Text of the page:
Next Article in Journal
Viral Proteins as Emerging Cancer Therapeutics
Next Article in Special Issue
LRG1 Promotes Metastatic Dissemination of Melanoma through Regulating EGFR/STAT3 Signalling
Previous Article in Journal
JNK in Tumor Microenvironment: Present Findings and Challenges in Clinical Translation
Previous Article in Special Issue
PPARs and Tumor Microenvironment: The Emerging Roles of the Metabolic Master Regulators in Tumor Stromal–Epithelial Crosstalk and Carcinogenesis
Review

Does Cancer Biology Rely on Parrondo’s Principles?

1
Toulouse Biotechnology Institute, University of Toulouse, INSA, CNRS, INRAE, 31400 Toulouse, France
2
Department of Biology, University of New Brunswick, P.O. Box 4400, Fredericton, NB E3B 5A3, Canada
3
Centre for Integrative Ecology, School of Life and Environmental Sciences, Deakin University, Deakin, VIC 3216, Australia
4
CREEC/CANECEV, MIVEGEC (CREES), Centre de Recherches Ecologiques et Evolutives sur le Cancer, University of Montpellier, CNRS, IRD, 34000 Montpellier, France
5
Institute for Evolution and Biodiversity, University of Münster, Hüfferstrasse 1, 48149 Münster, Germany
6
Laboratory of Rare Human Circulating Cells (LCCRH), University Medical Centre of Montpellier, 34093 Montpellier, France
*
Authors to whom correspondence should be addressed.
Academic Editors: José I. López and Ildefonso M. de la Fuente
Cancers 2021, 13(9), 2197; https://doi.org/10.3390/cancers13092197
Received: 9 April 2021 / Revised: 29 April 2021 / Accepted: 29 April 2021 / Published: 3 May 2021
(This article belongs to the Special Issue Cell Motility and Cancer)
Parrondo’s paradox, whereby losing strategies or deleterious effects can combine to provide a winning outcome, has been increasingly applied by biologists to explain complex adaptations in many living systems. Here, we suggest that considering this paradox in oncology, particularly in relation to the phenotypic diversity of malignant cells, could also be a promising approach to understand several puzzling aspects of cancer biology. For example, the high genetic and epigenetic instability of cancer cells, their metastatic behavior and their capacity to enter dormancy could be explained by Parrondo’s theory. We also discuss the relevance of Parrondo’s paradox in a therapeutical framework using different examples. This work provides a compelling argument that the traditional separation between medicine and other disciplines remains a fundamental limitation that needs to be overcome if complex processes, such as oncogenesis, are to be completely understood.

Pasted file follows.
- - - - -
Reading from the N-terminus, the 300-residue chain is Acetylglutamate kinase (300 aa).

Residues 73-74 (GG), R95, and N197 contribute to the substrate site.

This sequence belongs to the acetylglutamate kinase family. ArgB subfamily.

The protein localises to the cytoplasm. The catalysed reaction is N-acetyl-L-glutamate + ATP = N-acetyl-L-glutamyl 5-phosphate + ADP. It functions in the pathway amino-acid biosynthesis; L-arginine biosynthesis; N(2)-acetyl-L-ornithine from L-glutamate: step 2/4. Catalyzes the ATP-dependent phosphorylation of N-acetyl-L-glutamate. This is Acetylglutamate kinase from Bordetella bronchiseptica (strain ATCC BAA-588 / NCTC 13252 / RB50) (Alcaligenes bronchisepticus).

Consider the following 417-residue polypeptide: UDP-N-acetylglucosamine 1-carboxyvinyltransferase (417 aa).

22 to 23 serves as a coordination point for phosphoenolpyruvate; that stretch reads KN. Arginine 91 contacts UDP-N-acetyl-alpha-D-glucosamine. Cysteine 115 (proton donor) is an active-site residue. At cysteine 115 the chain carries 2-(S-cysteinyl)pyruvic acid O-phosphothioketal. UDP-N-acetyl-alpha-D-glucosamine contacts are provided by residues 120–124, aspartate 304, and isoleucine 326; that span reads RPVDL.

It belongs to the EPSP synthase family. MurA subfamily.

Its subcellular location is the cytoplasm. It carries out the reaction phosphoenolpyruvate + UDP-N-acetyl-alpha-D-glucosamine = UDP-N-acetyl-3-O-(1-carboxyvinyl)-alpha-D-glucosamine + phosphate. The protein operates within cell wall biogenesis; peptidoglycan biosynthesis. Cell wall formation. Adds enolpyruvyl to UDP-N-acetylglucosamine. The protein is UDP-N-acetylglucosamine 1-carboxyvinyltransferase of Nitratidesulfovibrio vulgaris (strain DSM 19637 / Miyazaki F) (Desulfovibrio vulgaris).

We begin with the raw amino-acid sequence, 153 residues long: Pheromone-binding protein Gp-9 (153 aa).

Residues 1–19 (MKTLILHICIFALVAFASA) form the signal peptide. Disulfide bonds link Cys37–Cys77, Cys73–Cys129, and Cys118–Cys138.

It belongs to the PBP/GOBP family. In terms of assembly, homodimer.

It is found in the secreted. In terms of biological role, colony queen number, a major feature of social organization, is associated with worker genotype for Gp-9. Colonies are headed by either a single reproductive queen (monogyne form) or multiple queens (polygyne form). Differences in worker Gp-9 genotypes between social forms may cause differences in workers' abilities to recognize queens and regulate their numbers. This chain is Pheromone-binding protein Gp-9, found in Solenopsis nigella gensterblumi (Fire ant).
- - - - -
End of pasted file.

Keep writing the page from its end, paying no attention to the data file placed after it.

Many aspects of cancer biology remain puzzling, including the proliferative and survival success of malignant cells in spite of their high genetic and epigenetic instability as well as their ability to express migrating phenotypes and/or enter dormancy despite possible fitness loss. Understanding the potential adaptive value of these phenotypic traits is confounded by the fact that, when considered separately, they seem to be rather detrimental at the cell level, at least in the short term. Here, we argue that cancer’s biology and success could frequently be governed by processes underlying Parrondo’s paradox, whereby combinations of intrinsically losing strategies may result in winning outcomes. Oncogenic selection would favor Parrondo’s dynamics because, given the environmental adversity in which malignant cells emerge and evolve, alternating between various less optimal strategies would represent the sole viable option to counteract the changing and deleterious environments cells are exposed to during tumorigenesis. We suggest that malignant processes could be viewed through this lens, and we discuss how Parrondo’s principles are also important when designing therapies against cancer. View Full-Text
Keywords: cancer; dormancy; metastasis; Parrondo’s paradox; therapy cancer; dormancy; metastasis; Parrondo’s paradox; therapy
Show Figures

Figure 1

MDPI and ACS Style

Capp, J.-P.; Nedelcu, A.M.; Dujon, A.M.; Roche, B.; Catania, F.; Ujvari, B.; Alix-Panabières, C.; Thomas, F. Does Cancer Biology Rely on Parrondo’s Principles? Cancers 2021, 13, 2197. https://doi.org/10.3390/cancers13092197

AMA Style

Capp J-P, Nedelcu AM, Dujon AM, Roche B, Catania F, Ujvari B, Alix-Panabières C, Thomas F. Does Cancer Biology Rely on Parrondo’s Principles? Cancers. 2021; 13(9):2197. https://doi.org/10.3390/cancers13092197

Chicago/Turabian Style

Capp, Jean-Pascal, Aurora M. Nedelcu, Antoine M. Dujon, Benjamin Roche, Francesco Catania, Beata Ujvari, Catherine Alix-Panabières, and Frédéric Thomas. 2021. "Does Cancer Biology Rely on Parrondo’s Principles?" Cancers 13, no. 9: 2197. https://doi.org/10.3390/cancers13092197

Find Other Styles
Note that from the first issue of 2016, MDPI journals use article numbers instead of page numbers. See further details here.

Article Access Map by Country/Region

1
Back to TopTop